I’m trying to allocate some time for reflection, and, in a world with too much information, actively discard the unimportant stuff, exercise some quiet, and jot down some facts and thoughts I want to keep. I’d thought I’d share some.
Hope you’re having a productive week!
It’s not all bad news
In the quarter Investment Commentary heading to your mail boxes, I choose to focus on what we’re concerned with. Though I mentioned there are positive data and arguments for the bulls, I didn’t really include any. As I’d like to think about positives (especially on Fridays), I offer these bits of warm and fuzzy economic data. The jobs picture is great. Unemployment rate today of 3.5% is a 50-year low. These charts below surprise me:
Left chart: At about 200,000 initial jobless claims a month, the U.S. is at a low not seen since the late 1960s. That’s great news by itself, but it’s a lot better when you realize a fact revealed on the right chart: the workforce has more than doubled since the late 60s.
Pondering the meaning of negative interest rates
Still thinking about negative interest rates and what it means. Supposedly some $15 trillion of debt is out there, and with a negative-yield. That means these borrowers—mostly European governments and Japan—get paid to borrow. It’s like you have a mortgage but in the end, the sum of all your monthly mortgage payments add up to less than your house purchase price. Debt is older than money; in fact, there’s a compelling theory that debt created money, and not the other way around. Money may have been created to unitize and transfer debts (to monetize them). Anyway, in some 5,000 years of debt, this is the first time humanity is lending and borrowing with a negative interest rate. What does it all mean and what happens next? It seems no one really knows for sure. Right now I’d trade my economics degree for accounting.
Just a month ago, the entire German yield curve was negative. This means the German government could borrow for ANY DURATION OF TIME, AND GET PAID FOR IT. Now it gets paid to borrow but only if that loan isn’t longer than 15 years. It wasn’t that long ago that Greece almost collapsed and got booted from the European Union. Today they borrow for less than the U.S. Treasury up to 10 years.
For your privacy hygiene
Many of the reasons I like Google’s business model—it’s one of the most powerful and profitable I’ve ever analyzed—are the same for why I fear it. The value I personally assign to privacy has only gone up over the years. Google and others are in the data business, and they offer valuable services. But it isn’t really free, is it? Yes, Google helps you get answers, solve problems and even anticipate your needs. But does it have too much data? I honestly don’t know, but here’s something worth trying. I expect it won’t affect much what you get out of Google. And all things equal, it’s better for Google to have less information on you. From the NY Times:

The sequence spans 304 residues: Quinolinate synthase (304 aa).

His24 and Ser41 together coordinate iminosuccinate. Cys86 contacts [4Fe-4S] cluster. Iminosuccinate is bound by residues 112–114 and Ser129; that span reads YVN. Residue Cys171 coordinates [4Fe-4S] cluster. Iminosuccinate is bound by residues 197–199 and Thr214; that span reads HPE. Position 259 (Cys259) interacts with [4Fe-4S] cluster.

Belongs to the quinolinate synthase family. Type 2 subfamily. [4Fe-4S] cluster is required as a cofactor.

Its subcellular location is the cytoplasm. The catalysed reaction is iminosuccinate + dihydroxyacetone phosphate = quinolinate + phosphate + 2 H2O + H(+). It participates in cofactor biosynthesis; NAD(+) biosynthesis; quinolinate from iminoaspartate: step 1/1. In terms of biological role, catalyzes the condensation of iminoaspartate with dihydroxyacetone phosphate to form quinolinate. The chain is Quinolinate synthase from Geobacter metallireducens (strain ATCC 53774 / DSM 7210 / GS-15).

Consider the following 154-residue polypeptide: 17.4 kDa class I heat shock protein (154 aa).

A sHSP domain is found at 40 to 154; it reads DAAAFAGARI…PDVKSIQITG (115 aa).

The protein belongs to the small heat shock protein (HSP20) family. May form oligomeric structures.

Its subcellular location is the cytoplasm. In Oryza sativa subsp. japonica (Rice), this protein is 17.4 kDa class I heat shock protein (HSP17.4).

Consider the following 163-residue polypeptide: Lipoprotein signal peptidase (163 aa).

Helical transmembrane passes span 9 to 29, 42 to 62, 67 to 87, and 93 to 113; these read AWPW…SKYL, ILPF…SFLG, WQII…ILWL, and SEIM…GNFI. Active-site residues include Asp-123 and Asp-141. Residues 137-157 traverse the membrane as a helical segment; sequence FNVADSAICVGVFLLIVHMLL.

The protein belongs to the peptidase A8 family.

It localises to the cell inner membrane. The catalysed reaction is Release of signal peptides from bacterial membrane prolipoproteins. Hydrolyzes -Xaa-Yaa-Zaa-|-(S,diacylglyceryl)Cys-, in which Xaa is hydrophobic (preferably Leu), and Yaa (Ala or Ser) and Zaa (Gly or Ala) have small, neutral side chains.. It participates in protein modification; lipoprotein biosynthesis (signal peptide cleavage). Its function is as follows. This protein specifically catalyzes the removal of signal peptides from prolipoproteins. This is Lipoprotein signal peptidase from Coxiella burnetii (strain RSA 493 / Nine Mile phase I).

How to Set Your Google Data to Self-Destruct
Google has now given us an option to set search and location data to automatically disappear after a certain time. We should all use it.
Costco’s quarter earnings (I don’t care)
Many of you know I love to reference Costco. It’s a core holding and a great case study illustrating what we look for in investments. Costco reported the quarter’s earnings yesterday. Depending what headline you read, it was a bust or a beat.
I bring up Costco because it’s another example of how the same event can bring about very different headlines and slants. Financial news is mostly noise today. Immediacy and quantity matter, not quality and thoroughness. Many initial headlines and stories are not written by people but by computer algorithms, especially within online financial news. The stock was down several bucks after the bell when it reported; headlines focused on small misses in sales to analyst’s expectations. Later in the afternoon, headlines focused on the earnings beat and other information, and the stock was up a percent.
To be honest, I don’t care about the quarterly numbers. This or others. Costco is a special business with significant long term competitive advantages, a stellar management team, and a unique and valuable culture. (And surprisingly few stores out there, so lots more to build.)
Trust me, you’ll hear more about Costco from us in future posts. Some things about the business are quite counter-intuitive and might shock you.